13 July 2021
By Billy Tran
The COVID-19 pandemic is a significant chapter in the history of the Association of Southeast Asian Nations (ASEAN). To document its impact on people’s lived experiences, Professor of Humanities (History) Naoko Shimazu, along with three Yale-NUS alumni and history majors, Ling Xi Min, Tinesh Indrarajah, and Regina Hong (all Class of 2017), worked together on an international project across ASEAN titled ’Living with COVID in Southeast Asia: Personal and Visual Experiences of Crisis, Control of Community’.
Based at the Asia Research Institute (ARI), the research project was led by Prof Shimazu and two collaborators, Dr Gerald McCarthy and Dr Yang Yang. The team created an archive of visual images and oral histories of life amid the COVID-19 pandemic in Southeast Asia, spanning all 10 ASEAN countries including Singapore, Indonesia, and Vietnam.
“We began this project because we felt the sense of urgency that we had to record and archive the new ‘normal’ of living under COVID-19 that started last April,” said Prof Shimazu. “The entire project is done virtually, something which is very much attuned to the COVID-19 situation, giving us an unexpected opportunity to reach out to our colleagues in ASEAN countries to do a joint project of recording our extraordinary new normal.”
With such a large-scale project, the team was assisted by various collaborators across the various Southeast Asian countries who helped collect visual and oral sources. In addition to making the archive available to the public, they also plan on having transcripts in the original languages, translations, and 100 oral history interviews by the end of the project.Alumni Ling Xi Min (left) and Tinesh Indrarajah (both Class of 2017). Images provided by Ling Xi Min and Tinesh Indrarajah.
“Although it was challenging to work across so many different national contexts and time zones, it was rewarding in a way that only such an ambitious project could be,” said Xi Min, a Yale-NUS alumnus and oral history staff on the project. “I came away from the project with a better appreciation of how diverse ASEAN as a region is, linguistically and culturally. It’s one thing to be aware of this diversity in an abstract sense, and another thing to encounter concrete reminders of this reality in the context of a work project,” he added.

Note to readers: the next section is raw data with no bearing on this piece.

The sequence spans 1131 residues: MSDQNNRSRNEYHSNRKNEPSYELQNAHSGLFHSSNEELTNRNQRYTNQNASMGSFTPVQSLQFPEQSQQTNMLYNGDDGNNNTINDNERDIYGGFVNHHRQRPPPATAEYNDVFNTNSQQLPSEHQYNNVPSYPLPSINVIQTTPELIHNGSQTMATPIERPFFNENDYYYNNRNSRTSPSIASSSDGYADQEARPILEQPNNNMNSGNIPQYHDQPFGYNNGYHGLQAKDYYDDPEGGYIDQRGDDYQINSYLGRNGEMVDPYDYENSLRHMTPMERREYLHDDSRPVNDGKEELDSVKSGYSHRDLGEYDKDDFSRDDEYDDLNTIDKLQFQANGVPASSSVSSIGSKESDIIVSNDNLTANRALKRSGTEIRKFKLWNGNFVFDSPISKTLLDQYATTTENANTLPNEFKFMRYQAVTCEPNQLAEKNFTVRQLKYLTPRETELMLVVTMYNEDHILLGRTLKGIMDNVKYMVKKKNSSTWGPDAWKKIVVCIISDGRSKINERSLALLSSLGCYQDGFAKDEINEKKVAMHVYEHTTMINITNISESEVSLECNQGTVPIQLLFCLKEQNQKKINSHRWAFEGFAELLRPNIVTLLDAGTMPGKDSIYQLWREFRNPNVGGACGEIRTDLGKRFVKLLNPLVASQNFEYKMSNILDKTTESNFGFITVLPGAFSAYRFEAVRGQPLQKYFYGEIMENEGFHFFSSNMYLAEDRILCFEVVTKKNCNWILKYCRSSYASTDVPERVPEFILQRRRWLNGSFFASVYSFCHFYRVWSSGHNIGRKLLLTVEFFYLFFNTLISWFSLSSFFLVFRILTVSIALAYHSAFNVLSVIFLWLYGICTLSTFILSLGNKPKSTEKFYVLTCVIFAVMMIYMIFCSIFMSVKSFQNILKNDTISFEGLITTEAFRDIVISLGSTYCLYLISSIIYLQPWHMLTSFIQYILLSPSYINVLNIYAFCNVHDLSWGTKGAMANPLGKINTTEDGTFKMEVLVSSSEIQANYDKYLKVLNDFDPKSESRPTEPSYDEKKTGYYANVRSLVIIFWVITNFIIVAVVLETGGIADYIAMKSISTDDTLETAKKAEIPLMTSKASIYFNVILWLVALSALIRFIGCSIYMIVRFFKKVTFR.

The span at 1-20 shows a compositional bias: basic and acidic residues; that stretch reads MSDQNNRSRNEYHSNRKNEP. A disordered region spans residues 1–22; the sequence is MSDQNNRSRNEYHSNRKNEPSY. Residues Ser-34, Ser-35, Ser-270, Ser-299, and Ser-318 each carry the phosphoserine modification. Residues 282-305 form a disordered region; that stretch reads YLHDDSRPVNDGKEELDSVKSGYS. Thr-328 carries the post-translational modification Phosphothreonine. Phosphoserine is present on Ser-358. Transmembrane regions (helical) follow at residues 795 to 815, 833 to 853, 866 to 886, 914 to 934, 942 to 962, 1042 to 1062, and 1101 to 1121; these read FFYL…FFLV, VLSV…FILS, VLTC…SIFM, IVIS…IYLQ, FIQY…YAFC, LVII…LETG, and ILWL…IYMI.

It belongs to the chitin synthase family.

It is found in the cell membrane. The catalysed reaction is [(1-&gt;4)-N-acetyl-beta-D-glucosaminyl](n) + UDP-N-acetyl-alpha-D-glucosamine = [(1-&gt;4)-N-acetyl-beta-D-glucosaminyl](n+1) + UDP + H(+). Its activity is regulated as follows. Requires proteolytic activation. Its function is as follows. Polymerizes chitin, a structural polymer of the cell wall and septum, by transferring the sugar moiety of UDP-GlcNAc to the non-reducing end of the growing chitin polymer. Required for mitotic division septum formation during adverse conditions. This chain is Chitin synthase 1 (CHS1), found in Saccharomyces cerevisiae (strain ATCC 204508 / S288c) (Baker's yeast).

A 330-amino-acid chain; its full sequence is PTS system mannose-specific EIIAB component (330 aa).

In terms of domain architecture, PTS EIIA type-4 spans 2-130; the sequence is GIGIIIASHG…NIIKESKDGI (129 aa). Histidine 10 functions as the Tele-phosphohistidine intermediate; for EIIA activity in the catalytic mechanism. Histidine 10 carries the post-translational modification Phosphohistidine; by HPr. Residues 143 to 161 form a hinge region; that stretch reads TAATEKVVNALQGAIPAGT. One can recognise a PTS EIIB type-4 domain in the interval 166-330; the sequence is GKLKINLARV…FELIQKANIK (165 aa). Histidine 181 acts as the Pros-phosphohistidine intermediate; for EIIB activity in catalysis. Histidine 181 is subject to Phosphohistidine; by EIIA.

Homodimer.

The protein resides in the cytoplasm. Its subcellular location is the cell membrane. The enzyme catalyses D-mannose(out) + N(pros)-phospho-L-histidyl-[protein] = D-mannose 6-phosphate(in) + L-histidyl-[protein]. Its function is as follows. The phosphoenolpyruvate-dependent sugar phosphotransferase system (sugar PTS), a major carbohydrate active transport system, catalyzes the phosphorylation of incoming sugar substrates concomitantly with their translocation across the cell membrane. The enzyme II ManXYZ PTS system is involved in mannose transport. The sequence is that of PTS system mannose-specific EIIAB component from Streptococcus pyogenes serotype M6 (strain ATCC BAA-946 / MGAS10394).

Similarly, Tinesh found the project to be of great significance. He was also initially a Research Associate for the project, subsequently shifting his role to become the Malaysian National Lead, sourcing interviewees and carrying out interviews. “Personally, the most exciting finding is our oral history database that captured the voices of so many ASEAN citizens about a shared experience. There is a lot of great information and scholarship to be gained by diving deep into these interviews and pairing them with an individual analysis of each country’s COVID-19 rhetoric and response,” he said.
The project also gave the alumni a chance to reconnect with their professors and with Yale-NUS. Regina was pursuing a Masters in Digital Humanities at Loyola University Chicago when she was contacted by Prof Shimazu. “[She] reached out to me to see if I was interested in joining the team, as she knew I was pursuing a degree in digital humanities. I was also keen to apply the skills I had learnt in my digital humanities classes,” Regina said.
Alumnus Regina Hong (Class of 2017, left) with her jointly authored book with Prof Shimazu. Prof Shimazu is on the right. Images provided by Regina Hong and Naoko Shimazu.
Regina had also previously worked with Prof Shimazu and Xi Min to co-author a book, Postcard impressions of early 20th-century Singapore. She noted, “Prof Shimazu has a lot of creative energy and ideas, so I learn something new from her each time we collaborate.”
Xi Min was also abroad in Chicago when he was asked to join the team. “It was nostalgic to an extent! It was certainly a nice experience that helped me feel connected back to Singapore at a time when I was many miles away in the United States,” he said. As he was in the middle of his PhD application at the time, he was also grateful for the project for giving him a chance to maintain closer contact with Prof Shimazu. “She gave me a lot of useful advice on graduate school. I was able to think through the life decisions at stake with the benefit of her perspective,” he added.
The project culminated in a webinar titled ‘Archiving Social Experiences of COVID-19: Diverse Stories, Memories & Methods from Southeast Asia and Beyond’ held on 4 May 2021 to showcase the team’s efforts. The session was attended by collaborators on the project from across Southeast Asia as well as institutions around the world with a similar research focus, providing a fitting capstone to a momentous endeavour.